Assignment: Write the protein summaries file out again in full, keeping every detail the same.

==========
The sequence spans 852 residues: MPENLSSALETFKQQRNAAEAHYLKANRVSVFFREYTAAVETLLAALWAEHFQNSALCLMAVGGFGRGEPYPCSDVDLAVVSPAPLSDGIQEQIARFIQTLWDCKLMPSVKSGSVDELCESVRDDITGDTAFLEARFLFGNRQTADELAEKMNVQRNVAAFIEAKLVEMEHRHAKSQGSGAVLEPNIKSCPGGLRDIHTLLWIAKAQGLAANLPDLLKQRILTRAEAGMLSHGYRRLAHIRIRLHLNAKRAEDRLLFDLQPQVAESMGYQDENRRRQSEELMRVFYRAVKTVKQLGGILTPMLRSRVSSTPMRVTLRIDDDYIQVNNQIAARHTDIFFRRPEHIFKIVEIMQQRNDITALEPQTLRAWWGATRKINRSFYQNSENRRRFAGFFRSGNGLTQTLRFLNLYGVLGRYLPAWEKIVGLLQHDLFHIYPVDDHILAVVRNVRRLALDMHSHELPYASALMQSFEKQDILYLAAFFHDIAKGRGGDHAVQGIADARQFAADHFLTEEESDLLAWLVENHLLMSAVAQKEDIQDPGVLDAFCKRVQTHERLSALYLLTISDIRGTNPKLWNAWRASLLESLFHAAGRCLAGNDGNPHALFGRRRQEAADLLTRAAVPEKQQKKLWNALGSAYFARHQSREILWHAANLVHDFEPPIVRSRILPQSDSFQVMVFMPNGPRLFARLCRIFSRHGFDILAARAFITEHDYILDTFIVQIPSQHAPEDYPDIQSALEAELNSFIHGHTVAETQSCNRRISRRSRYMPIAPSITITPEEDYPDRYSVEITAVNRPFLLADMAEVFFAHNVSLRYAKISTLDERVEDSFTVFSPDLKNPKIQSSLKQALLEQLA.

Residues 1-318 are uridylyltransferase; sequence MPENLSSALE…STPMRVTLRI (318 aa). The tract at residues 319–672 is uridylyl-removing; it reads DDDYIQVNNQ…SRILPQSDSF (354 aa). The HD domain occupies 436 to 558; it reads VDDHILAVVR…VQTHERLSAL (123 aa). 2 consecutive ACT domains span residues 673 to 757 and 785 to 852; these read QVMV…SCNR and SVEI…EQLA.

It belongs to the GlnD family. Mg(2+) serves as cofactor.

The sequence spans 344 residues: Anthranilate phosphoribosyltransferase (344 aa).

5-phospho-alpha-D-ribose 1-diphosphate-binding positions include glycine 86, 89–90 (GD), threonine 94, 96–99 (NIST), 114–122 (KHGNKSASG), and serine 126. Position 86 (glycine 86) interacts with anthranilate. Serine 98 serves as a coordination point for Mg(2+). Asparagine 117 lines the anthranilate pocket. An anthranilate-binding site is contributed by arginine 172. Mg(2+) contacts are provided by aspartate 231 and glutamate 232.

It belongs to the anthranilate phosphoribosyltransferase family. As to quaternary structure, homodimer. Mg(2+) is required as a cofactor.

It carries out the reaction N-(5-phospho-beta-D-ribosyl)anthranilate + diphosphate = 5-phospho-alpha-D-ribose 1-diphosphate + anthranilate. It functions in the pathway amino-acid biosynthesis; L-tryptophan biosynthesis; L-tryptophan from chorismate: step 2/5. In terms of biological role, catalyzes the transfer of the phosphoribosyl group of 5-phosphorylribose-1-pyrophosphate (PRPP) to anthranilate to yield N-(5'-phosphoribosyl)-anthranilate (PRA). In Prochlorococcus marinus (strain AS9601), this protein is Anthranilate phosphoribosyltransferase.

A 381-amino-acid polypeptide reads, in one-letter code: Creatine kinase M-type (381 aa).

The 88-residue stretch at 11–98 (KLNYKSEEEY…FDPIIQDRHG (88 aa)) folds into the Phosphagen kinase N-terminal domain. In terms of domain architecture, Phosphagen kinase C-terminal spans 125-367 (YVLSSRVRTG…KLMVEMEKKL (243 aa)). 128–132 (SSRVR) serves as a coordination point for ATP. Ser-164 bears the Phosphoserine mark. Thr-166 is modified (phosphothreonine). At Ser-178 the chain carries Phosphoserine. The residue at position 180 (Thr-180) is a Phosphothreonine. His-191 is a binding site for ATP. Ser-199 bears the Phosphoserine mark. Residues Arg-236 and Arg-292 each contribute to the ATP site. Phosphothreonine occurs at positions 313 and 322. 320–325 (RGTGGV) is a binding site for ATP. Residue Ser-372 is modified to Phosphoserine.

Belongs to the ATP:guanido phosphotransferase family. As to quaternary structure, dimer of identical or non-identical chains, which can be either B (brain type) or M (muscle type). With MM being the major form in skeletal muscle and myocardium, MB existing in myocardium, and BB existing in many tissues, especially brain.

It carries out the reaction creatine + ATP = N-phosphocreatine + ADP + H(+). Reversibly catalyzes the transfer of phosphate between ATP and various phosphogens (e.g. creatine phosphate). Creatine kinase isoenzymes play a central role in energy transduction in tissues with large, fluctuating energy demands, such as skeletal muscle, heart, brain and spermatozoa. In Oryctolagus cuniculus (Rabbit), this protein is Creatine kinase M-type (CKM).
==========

The sequence spans 852 residues: MPENLSSALETFKQQRNAAEAHYLKANRVSVFFREYTAAVETLLAALWAEHFQNSALCLMAVGGFGRGEPYPCSDVDLAVVSPAPLSDGIQEQIARFIQTLWDCKLMPSVKSGSVDELCESVRDDITGDTAFLEARFLFGNRQTADELAEKMNVQRNVAAFIEAKLVEMEHRHAKSQGSGAVLEPNIKSCPGGLRDIHTLLWIAKAQGLAANLPDLLKQRILTRAEAGMLSHGYRRLAHIRIRLHLNAKRAEDRLLFDLQPQVAESMGYQDENRRRQSEELMRVFYRAVKTVKQLGGILTPMLRSRVSSTPMRVTLRIDDDYIQVNNQIAARHTDIFFRRPEHIFKIVEIMQQRNDITALEPQTLRAWWGATRKINRSFYQNSENRRRFAGFFRSGNGLTQTLRFLNLYGVLGRYLPAWEKIVGLLQHDLFHIYPVDDHILAVVRNVRRLALDMHSHELPYASALMQSFEKQDILYLAAFFHDIAKGRGGDHAVQGIADARQFAADHFLTEEESDLLAWLVENHLLMSAVAQKEDIQDPGVLDAFCKRVQTHERLSALYLLTISDIRGTNPKLWNAWRASLLESLFHAAGRCLAGNDGNPHALFGRRRQEAADLLTRAAVPEKQQKKLWNALGSAYFARHQSREILWHAANLVHDFEPPIVRSRILPQSDSFQVMVFMPNGPRLFARLCRIFSRHGFDILAARAFITEHDYILDTFIVQIPSQHAPEDYPDIQSALEAELNSFIHGHTVAETQSCNRRISRRSRYMPIAPSITITPEEDYPDRYSVEITAVNRPFLLADMAEVFFAHNVSLRYAKISTLDERVEDSFTVFSPDLKNPKIQSSLKQALLEQLA.

Residues 1-318 are uridylyltransferase; sequence MPENLSSALE…STPMRVTLRI (318 aa). The tract at residues 319–672 is uridylyl-removing; it reads DDDYIQVNNQ…SRILPQSDSF (354 aa). The HD domain occupies 436 to 558; it reads VDDHILAVVR…VQTHERLSAL (123 aa). 2 consecutive ACT domains span residues 673 to 757 and 785 to 852; these read QVMV…SCNR and SVEI…EQLA.

It belongs to the GlnD family. Mg(2+) serves as cofactor.

The sequence spans 344 residues: Anthranilate phosphoribosyltransferase (344 aa).

5-phospho-alpha-D-ribose 1-diphosphate-binding positions include glycine 86, 89–90 (GD), threonine 94, 96–99 (NIST), 114–122 (KHGNKSASG), and serine 126. Position 86 (glycine 86) interacts with anthranilate. Serine 98 serves as a coordination point for Mg(2+). Asparagine 117 lines the anthranilate pocket. An anthranilate-binding site is contributed by arginine 172. Mg(2+) contacts are provided by aspartate 231 and glutamate 232.

It belongs to the anthranilate phosphoribosyltransferase family. As to quaternary structure, homodimer. Mg(2+) is required as a cofactor.

It carries out the reaction N-(5-phospho-beta-D-ribosyl)anthranilate + diphosphate = 5-phospho-alpha-D-ribose 1-diphosphate + anthranilate. It functions in the pathway amino-acid biosynthesis; L-tryptophan biosynthesis; L-tryptophan from chorismate: step 2/5. In terms of biological role, catalyzes the transfer of the phosphoribosyl group of 5-phosphorylribose-1-pyrophosphate (PRPP) to anthranilate to yield N-(5'-phosphoribosyl)-anthranilate (PRA). In Prochlorococcus marinus (strain AS9601), this protein is Anthranilate phosphoribosyltransferase.

A 381-amino-acid polypeptide reads, in one-letter code: Creatine kinase M-type (381 aa).

The 88-residue stretch at 11–98 (KLNYKSEEEY…FDPIIQDRHG (88 aa)) folds into the Phosphagen kinase N-terminal domain. In terms of domain architecture, Phosphagen kinase C-terminal spans 125-367 (YVLSSRVRTG…KLMVEMEKKL (243 aa)). 128–132 (SSRVR) serves as a coordination point for ATP. Ser-164 bears the Phosphoserine mark. Thr-166 is modified (phosphothreonine). At Ser-178 the chain carries Phosphoserine. The residue at position 180 (Thr-180) is a Phosphothreonine. His-191 is a binding site for ATP. Ser-199 bears the Phosphoserine mark. Residues Arg-236 and Arg-292 each contribute to the ATP site. Phosphothreonine occurs at positions 313 and 322. 320–325 (RGTGGV) is a binding site for ATP. Residue Ser-372 is modified to Phosphoserine.

Belongs to the ATP:guanido phosphotransferase family. As to quaternary structure, dimer of identical or non-identical chains, which can be either B (brain type) or M (muscle type). With MM being the major form in skeletal muscle and myocardium, MB existing in myocardium, and BB existing in many tissues, especially brain.

It carries out the reaction creatine + ATP = N-phosphocreatine + ADP + H(+). Reversibly catalyzes the transfer of phosphate between ATP and various phosphogens (e.g. creatine phosphate). Creatine kinase isoenzymes play a central role in energy transduction in tissues with large, fluctuating energy demands, such as skeletal muscle, heart, brain and spermatozoa. In Oryctolagus cuniculus (Rabbit), this protein is Creatine kinase M-type (CKM).